Tackling Math Learning Disabilities

Greater Kashmir

By identifying it early, a child can get the help they need to reach their potential

Parents need fast facts and tips to help their children succeed. If a child is not doing as well in school as they have the potential to, they may have a learning disability. Having a learning disability means having a normal intelligence but a problem in one or more areas of learning. A learning disability (LD) is a neurobiological disorder. People with LD have brains that learn differently because of differences in brain structure and/or function.
When LDs are not found and treated early on, they tend to snowball.  As kids lag behind in school, they may become more and more frustrated. Often, self-esteem problems lead to bad behavior and other problems. High school dropout rates are much higher for students with LDs than for those without these educational differences, in turn, affect the job and earnings prospects for people with LDs.  When LD is not noticed or not treated, it can cause adult literacy problems. By identifying LDs early, a child will get the help they need to reach their potential.
Educators estimate that between 5 and 10 percent of kids between ages 6 and 17 have learning disabilities. But the percentage may be higher in valley due to the reasons well known.
The understanding of basic math’s skills is so important to later learning. Confidence with fundamental skills at an early stage means children get positive feedback and have a positive attitude towards Maths. Unfortunately the opposite occurs when children struggle. It is often said that maths is difficult because it is so abstract but it has not to be if introduced in the right way. Many children first learn numbers as a symbol. They see a 1 and told that is one; they are shown a 2 and told that is two. Soon they are told they can count because they can say 1, 2, 3, 4, 5, 6, 7, 8, 9 &10 but for many they have never related this to quantity. 
If a child struggles with math or has been identified with a learning disability (LD) in math, it is called dyscalculia.  Dyscalculia is not a single type of math disability, but a wide range of lifelong learning disabilities involving math. People with dyscalculia may struggle with number sense, such as counting, estimation and comparison of quantities and basic arithmetic. Quick retrieval of number facts and calculation fluency seem to be key characteristics of people with dyscalculia.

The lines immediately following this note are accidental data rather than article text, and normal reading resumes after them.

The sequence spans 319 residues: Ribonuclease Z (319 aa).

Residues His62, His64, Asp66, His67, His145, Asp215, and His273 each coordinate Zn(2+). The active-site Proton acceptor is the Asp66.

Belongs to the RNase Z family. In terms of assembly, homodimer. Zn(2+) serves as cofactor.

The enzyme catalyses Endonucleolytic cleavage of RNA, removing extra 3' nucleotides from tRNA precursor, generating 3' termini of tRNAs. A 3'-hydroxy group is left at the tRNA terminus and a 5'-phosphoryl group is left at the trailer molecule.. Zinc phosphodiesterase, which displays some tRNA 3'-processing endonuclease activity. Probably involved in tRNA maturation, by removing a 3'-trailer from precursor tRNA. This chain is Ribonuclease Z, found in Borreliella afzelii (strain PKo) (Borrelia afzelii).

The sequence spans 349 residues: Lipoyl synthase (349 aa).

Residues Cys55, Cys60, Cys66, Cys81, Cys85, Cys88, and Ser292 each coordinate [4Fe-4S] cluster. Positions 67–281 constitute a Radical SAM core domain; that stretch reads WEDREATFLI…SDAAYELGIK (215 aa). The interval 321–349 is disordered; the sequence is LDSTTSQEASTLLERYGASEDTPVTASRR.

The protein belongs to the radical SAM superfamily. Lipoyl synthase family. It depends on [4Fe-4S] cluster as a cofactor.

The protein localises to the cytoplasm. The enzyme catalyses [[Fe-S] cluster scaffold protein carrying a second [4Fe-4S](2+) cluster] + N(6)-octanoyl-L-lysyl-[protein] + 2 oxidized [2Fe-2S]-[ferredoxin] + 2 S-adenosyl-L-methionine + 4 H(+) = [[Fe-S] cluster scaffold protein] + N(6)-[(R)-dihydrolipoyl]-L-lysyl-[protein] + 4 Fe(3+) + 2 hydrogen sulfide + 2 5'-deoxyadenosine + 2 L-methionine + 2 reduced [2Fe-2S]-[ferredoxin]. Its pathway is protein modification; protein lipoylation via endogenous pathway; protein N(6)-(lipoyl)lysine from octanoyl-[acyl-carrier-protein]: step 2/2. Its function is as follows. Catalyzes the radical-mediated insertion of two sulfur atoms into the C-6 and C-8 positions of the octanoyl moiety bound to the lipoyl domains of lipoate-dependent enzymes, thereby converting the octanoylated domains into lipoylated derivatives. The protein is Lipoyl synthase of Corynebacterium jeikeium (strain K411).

Mathematical learning disabilities are common among school-age children. Recent studies suggest that the incidence of math LD ranges from 5% to 9% of children. Math LD can co-occur with other types of LD, but a substantial percentage of children have math LD alone. Universally Boys are more likely to have math LD than girls.
Researchers have found a link between kindergarten math performance and later math achievement. Because of this, it is important to nurture math in preschool and elementary students. If your school-age child struggles with math, do not delay sharing your concerns with school personnel or other professionals. Math instruction builds upon foundational skills taught in the lower grades, so it is important that children who struggle receive interventions early. Students with strong executive function skills are more likely to do well in math. Those with poor executive function skills may struggle with organizing information for multiple-step problem solving, monitoring the use of problem-solving strategies and other crucial processes for answering math problems. It is possible that remediating executive function skills may help students with dyscalculia.
Learning strategies for students who struggle with math depend in large part on the type of difficulty the student is experiencing. Whether the child has reading difficulties should also be taken into account. In general, programs for students with math LD should include attention to basic skills, explicit instruction and lots of opportunities for practice and mastery. Programs should make sure that students revisit and master earlier concepts and skills before moving forward. Research on math LD lags behind research on reading and other learning disabilities. While 30 years of solid research on reading has been applied to classroom practices and intervention programs, the same is not true for mathematics. However, there is much hope as research on math LD is becoming more common.
(Irshad Ahrar has an MBA in Retail Services)